Reclaiming ownership of public policy

By Walter Robinson
web posted August 7, 2000

In the midst of summer recess when Parliament is technically "closed for business", it's encouraging to witness a new public debate about Parliament the state of democracy in Canada.

Stockwell Day is calling for more free votes in the House. Tory Leader Joe Clark is also pushing for greater empowerment of MPs. Even backbench Liberal MPs are writing op-eds decrying the heavy-handed tactics of the Prime Minister's office and demanding more freedom. However, more free votes, etc., are solutions that have been on the menu for more than 30 years.

Yet each change in government seduces once rebellious and reform driven MPs to sacrifice their appetite for parliamentary change with a few nibbles of Parliament's forbidden fruits: a junket here, a committee chairmanship there or a House officer position. And once again the "system" co-opts those who once so feverishly argued for change.

Returning public policy to citizens will require far more substantive changes than the tired old phrases of "free votes." They are but symptoms of the larger problem in determining how our democratic institutions should be structured and operate to better serve Canadians. The following four reforms are needed.

Reform 1: Passage of taxpayer protection legislation. Setting legislative limits on the ability of governments to tax, borrow and spend our money is paramount. Further, mandating balanced budgets and giving voters final approval over any proposed tax increase by way of endorsement or veto at the ballot box is necessary.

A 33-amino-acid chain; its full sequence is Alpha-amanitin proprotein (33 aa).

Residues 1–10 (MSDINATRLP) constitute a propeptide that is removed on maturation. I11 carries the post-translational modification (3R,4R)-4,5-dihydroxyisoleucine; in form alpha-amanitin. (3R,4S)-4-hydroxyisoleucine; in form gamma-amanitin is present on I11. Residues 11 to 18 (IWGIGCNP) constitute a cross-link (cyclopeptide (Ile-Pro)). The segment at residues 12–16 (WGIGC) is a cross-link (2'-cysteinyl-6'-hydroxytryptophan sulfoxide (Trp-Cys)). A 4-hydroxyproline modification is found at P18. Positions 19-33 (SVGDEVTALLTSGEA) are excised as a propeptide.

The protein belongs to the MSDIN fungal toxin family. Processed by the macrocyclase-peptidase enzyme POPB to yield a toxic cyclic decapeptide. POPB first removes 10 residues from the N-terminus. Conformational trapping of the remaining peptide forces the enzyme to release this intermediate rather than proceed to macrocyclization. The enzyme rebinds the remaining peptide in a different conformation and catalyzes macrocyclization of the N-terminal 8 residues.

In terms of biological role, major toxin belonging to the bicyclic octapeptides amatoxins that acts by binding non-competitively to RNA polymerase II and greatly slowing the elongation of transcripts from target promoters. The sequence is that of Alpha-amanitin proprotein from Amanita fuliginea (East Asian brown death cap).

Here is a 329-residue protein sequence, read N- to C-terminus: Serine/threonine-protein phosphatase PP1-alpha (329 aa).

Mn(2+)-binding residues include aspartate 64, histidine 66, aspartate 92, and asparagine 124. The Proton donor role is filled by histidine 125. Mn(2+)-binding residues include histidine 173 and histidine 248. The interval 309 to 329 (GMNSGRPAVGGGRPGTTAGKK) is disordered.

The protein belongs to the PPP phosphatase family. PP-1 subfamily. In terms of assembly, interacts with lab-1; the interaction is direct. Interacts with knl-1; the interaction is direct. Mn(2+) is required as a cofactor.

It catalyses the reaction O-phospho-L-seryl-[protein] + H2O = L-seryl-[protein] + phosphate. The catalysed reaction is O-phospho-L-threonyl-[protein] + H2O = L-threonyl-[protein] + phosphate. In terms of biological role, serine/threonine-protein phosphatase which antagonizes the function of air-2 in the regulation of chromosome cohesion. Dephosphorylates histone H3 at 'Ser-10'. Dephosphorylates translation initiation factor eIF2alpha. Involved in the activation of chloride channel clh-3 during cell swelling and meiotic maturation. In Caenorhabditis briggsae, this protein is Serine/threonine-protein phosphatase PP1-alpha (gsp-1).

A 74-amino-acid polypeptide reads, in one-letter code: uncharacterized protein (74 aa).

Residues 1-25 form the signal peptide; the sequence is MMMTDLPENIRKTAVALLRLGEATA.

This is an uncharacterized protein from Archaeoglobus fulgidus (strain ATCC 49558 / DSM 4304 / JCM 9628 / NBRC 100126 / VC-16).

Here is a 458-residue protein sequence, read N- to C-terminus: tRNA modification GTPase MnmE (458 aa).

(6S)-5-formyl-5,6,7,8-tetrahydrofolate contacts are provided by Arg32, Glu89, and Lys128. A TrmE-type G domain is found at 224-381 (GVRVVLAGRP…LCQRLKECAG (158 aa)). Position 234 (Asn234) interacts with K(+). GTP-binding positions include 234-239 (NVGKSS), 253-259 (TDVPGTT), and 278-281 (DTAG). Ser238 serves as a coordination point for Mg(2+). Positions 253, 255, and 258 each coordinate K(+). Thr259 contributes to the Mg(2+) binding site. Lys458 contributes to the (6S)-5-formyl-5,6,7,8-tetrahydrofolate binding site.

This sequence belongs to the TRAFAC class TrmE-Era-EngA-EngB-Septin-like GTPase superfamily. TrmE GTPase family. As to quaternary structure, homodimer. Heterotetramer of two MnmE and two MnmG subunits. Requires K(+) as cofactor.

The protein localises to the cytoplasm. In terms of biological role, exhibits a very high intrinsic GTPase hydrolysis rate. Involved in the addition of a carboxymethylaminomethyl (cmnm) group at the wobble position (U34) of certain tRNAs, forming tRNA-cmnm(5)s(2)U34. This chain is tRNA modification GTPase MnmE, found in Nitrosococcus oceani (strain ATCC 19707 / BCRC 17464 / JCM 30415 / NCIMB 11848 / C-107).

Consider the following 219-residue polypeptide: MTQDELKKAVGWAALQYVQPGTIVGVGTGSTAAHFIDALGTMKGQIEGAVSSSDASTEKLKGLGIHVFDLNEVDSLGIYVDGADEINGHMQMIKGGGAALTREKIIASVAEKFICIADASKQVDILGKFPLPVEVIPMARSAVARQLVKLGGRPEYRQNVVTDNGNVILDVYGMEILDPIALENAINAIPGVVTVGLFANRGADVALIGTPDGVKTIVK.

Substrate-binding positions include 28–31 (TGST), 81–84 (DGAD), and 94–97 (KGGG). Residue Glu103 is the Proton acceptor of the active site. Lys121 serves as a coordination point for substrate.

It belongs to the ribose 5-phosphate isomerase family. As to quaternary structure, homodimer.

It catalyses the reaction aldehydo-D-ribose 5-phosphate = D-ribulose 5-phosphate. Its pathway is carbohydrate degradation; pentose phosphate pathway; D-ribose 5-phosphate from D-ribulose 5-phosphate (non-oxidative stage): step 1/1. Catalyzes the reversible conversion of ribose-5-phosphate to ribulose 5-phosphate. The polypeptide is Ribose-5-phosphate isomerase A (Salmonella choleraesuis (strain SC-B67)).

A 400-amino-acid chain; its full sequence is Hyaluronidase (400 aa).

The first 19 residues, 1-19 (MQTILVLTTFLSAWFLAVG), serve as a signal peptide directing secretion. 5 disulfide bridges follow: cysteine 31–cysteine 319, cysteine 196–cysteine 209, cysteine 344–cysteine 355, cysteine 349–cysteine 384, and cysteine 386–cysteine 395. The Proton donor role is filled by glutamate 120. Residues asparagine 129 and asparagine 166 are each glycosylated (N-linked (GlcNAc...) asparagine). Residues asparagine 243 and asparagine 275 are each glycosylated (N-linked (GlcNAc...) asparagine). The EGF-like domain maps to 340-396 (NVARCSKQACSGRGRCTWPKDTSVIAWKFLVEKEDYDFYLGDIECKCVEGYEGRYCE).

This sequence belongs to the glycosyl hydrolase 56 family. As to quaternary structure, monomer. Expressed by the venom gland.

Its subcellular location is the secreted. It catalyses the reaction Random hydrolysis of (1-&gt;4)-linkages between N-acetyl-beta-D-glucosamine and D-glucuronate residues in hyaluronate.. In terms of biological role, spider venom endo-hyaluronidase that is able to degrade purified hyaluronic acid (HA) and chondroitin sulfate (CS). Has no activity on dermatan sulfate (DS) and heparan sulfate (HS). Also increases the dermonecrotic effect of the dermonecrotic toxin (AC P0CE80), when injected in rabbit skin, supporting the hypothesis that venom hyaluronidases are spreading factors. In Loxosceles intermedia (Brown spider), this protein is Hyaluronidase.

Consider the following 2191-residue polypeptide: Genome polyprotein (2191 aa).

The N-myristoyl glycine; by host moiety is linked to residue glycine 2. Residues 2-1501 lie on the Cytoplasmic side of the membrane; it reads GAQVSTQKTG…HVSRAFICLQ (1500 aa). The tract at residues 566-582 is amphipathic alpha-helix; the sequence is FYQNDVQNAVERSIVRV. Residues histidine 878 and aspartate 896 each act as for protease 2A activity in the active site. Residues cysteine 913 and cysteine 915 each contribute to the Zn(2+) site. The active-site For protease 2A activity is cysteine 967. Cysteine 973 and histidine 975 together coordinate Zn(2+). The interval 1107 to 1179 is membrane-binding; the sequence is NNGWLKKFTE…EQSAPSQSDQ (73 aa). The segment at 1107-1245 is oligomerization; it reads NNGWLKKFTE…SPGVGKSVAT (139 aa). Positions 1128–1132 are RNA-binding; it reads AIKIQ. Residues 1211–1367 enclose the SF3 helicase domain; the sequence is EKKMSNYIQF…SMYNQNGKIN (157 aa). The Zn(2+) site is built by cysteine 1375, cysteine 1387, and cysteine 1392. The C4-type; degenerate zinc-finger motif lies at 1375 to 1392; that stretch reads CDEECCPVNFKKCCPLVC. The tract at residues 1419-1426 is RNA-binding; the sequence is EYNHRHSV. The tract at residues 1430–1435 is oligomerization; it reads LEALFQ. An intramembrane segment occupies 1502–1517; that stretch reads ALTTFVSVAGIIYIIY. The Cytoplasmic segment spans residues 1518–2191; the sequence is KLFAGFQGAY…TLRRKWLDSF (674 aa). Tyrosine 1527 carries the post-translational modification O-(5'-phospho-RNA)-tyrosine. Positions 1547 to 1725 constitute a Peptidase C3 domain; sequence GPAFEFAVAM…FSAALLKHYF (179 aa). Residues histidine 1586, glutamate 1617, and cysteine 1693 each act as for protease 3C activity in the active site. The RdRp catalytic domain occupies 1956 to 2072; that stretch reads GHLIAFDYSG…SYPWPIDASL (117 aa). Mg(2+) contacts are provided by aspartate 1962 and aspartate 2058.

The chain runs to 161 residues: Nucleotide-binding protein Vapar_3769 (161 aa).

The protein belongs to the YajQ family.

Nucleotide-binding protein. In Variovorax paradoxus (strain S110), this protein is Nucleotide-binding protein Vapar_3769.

A glimmer of hope exists for this reform initiative as Ontario and Manitoba have already implemented such laws. Allowing citizens to ultimately set limits on what government can do in the sphere of public finances is essential.

Reform 2: Citizen initiatives and referendums. Allowing citizens to place questions on the ballot when politicians will not address key financial or moral issues and subsequently holding legislatures to respect binding referenda on these questions would also stimulate democratic participation. Moreover, referenda, as divisive as they sometimes can be, ensure the broadest public debate participation.

Reform 3: Voting reform. By now, we've all heard the Canadian Alliance mantra that the Liberal Party only received 38 per cent of the popular vote in 1997 yet rule with 100 per cent majority power. But let's not stop there. The Harris Tories in Ontario rule with 100 per cent absolute majority power even though 56 per cent of Ontario voters did not vote for round two of the Common Sense Revolution. And both the B.C. and Quebec Liberal parties received more votes than the current governing party in their respective provinces, yet they languish in opposition. This is due to the absurdity of our first-past-the-post electoral system. Abandoning this system of another model (run-off elections, transferable ballots, or proportional representation, etc.) is long overdue.

Reform 4: Recall. Recall is a mechanism that allows citizens to gather signature to remove their MP – at a point of their choosing – and for reasons determined solely by them. Of course the parliamentary purists always complain that the existence of recall forces MPs to reflect the wishes of their constituents and always be mindful of the perception of their actions ‘back home.'

Apart from casting a ballot once every four years, the ownership of Canadian public policy has largely been expropriated from taxpayers. Repatriating public policy to its rightful owners is necessary if Parliament is to once again serve us. It's time to reengineer our institutions, throw away Parliament's ‘closed for business' sign and place our democracy "Under New Management."

Walter Robinson is the federal director of the Canadian Taxpayers Federation.

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